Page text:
The Maine CDC advises nursing homes with an active COVID-19 outbreak to create separate units for infected or possibly infected residents, and designate workers who have been infected or possibly infected to help those residents exclusively. That strategy, known as cohorting, is meant to reduce the risk that workers could carry COVID-19 to residents who are not thought to have it.

But Roy said that an administrator of Maplecrest told her that workers were alternating between units for patients confirmed to have COVID-19 and those who had tested negative. She now thinks that practice caused her mother to catch the virus.

“I believe that she got it because there were staff working on the COVID-positive units and they were coming into her unit,” Roy said. “I feel like if you have positive cases on one unit, and you have staff who are going between units, I feel like that’s going to encourage the spread of the virus.”

A representative from Maplecrest referred questions to North Country Associates, the company that manages the 58-bed facility in Somerset County. Mary Jane Richards, North Country’s chief operating officer, has not responded to multiple voicemail messages or a set of emailed questions.

On Monday, Maplecrest representatives told the Maine CDC that it is now separating residents with proper physical barriers and designating workers to see them, according to Nirav Shah, director of the Maine CDC. But Shah referred questions about what sort of cohorting the facility did during the first few weeks of the outbreak to Maplecrest’s administrators.

Shah also said that Maine’s congregate-living facilities have generally done a good job of implementing cohorting after the discovery of COVID-19 outbreaks, even though it is “very difficult to accomplish.” While stringent isolation is the goal, he said long-term care facilities may not have enough physical space to spread residents out or enough workers to easily meet their minimum staffing levels. It can also be difficult to move some types of residents to other units, depending on their health needs.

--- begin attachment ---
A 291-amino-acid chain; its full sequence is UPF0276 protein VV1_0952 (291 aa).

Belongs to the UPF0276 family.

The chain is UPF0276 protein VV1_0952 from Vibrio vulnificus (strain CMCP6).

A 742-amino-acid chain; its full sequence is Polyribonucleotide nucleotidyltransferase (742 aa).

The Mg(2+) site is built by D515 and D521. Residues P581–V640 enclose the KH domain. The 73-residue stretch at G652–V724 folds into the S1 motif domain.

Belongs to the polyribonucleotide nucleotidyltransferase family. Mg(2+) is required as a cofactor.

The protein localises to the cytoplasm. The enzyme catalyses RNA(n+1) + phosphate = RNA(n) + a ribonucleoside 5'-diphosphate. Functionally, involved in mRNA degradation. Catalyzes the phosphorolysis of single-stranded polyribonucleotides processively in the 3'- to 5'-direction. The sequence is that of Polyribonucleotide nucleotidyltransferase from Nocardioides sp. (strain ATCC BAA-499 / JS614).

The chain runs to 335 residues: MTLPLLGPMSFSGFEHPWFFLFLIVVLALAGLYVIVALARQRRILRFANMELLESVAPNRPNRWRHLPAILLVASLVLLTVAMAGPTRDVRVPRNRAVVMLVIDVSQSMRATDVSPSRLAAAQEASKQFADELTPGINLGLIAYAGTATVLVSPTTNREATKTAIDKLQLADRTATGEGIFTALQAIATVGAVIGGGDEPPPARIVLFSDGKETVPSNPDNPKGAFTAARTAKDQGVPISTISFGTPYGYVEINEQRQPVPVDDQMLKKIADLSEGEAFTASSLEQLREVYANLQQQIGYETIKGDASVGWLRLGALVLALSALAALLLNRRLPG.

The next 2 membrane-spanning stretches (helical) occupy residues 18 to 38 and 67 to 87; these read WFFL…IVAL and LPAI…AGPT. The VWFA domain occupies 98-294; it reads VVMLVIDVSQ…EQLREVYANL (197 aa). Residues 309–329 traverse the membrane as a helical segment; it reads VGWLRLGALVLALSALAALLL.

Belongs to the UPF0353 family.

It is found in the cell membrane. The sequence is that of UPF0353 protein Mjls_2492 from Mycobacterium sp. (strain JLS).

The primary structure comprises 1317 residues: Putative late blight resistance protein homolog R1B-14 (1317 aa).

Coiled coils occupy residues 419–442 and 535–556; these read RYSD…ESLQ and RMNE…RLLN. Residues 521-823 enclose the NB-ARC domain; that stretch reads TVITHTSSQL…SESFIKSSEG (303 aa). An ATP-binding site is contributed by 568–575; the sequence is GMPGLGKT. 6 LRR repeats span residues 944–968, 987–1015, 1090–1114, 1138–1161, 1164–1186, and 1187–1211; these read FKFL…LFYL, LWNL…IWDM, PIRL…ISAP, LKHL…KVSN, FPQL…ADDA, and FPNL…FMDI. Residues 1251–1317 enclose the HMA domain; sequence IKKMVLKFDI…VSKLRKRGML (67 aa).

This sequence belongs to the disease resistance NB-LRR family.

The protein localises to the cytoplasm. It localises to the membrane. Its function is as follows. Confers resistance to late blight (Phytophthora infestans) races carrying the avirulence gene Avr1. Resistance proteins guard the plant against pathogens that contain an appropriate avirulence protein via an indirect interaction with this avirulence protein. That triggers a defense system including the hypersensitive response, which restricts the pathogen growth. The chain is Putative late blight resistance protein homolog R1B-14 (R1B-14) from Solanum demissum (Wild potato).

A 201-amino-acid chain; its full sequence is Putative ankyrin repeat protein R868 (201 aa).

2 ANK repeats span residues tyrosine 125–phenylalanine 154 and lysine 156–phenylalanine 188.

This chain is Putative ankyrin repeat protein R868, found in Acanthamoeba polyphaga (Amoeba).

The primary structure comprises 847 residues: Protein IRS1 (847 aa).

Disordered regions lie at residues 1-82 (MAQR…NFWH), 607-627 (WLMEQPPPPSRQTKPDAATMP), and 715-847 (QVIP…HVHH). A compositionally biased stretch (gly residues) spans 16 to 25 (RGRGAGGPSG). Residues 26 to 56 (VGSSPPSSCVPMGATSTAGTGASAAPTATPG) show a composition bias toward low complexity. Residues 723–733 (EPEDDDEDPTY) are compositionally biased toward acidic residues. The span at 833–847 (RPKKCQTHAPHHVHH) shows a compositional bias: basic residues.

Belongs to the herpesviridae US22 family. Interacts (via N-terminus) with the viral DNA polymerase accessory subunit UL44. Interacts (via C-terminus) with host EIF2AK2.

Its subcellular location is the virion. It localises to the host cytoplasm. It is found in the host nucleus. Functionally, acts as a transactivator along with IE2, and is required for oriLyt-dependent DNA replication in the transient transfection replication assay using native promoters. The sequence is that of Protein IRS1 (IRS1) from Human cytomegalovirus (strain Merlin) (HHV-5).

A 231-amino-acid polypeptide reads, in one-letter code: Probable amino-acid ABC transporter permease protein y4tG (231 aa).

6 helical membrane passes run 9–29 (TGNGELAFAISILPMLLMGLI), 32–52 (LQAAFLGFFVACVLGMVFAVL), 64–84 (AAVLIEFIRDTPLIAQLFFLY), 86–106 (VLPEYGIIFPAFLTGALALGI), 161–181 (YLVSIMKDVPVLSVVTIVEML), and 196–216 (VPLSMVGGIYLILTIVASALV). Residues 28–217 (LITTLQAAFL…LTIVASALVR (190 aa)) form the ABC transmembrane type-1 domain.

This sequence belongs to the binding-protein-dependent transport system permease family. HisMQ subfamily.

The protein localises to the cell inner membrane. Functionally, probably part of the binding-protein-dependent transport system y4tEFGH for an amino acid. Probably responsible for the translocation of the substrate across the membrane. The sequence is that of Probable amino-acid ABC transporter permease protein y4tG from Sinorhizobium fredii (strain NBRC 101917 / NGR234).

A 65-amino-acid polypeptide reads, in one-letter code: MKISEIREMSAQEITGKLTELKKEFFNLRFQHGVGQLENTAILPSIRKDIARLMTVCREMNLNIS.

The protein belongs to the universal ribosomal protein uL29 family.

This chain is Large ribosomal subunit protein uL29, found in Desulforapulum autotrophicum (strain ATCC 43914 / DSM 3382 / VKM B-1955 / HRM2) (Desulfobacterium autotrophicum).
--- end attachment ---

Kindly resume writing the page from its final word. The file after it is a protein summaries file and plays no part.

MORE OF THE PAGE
In addition to her concerns about the staff crossing between units, Roy said that Maplecrest should be more “transparent” with the families and the larger community about the outbreak. It now holds weekly conference calls for family members of residents, and staff will also speak one-on-one over the phone to relatives.

A pedestrian walks past the Maplecrest Rehabilitation and Living Center shown in Madison on Aug. 19. Credit: Rich Abrahamson/The Central Maine Morning Sentinel via AP

But she is “very disappointed” that the facility has not acknowledged the deaths from the outbreak or provided much other information on its Facebook page. “Just from a family that has a family member there…it would mean a lot” if they wrote a statement, she said.

Roy appreciates the difficulty all long-term care facilities face in finding adequate staffing. She also knows that the workers at Maplecrest truly care for the residents and want to do what’s best for them.

But she decided to speak out about the outbreak in part to educate other families about the need to advocate for their relatives who live there and find out what’s happening to them. For Roy and her siblings, that advocacy has included arranging for their mother to be taken straight to a larger hospital rather than to Redington-Fairview General Hospital in nearby Skowhegan if her condition worsens.

“I have to think of my mom and how to best protect her and put her first,” she said.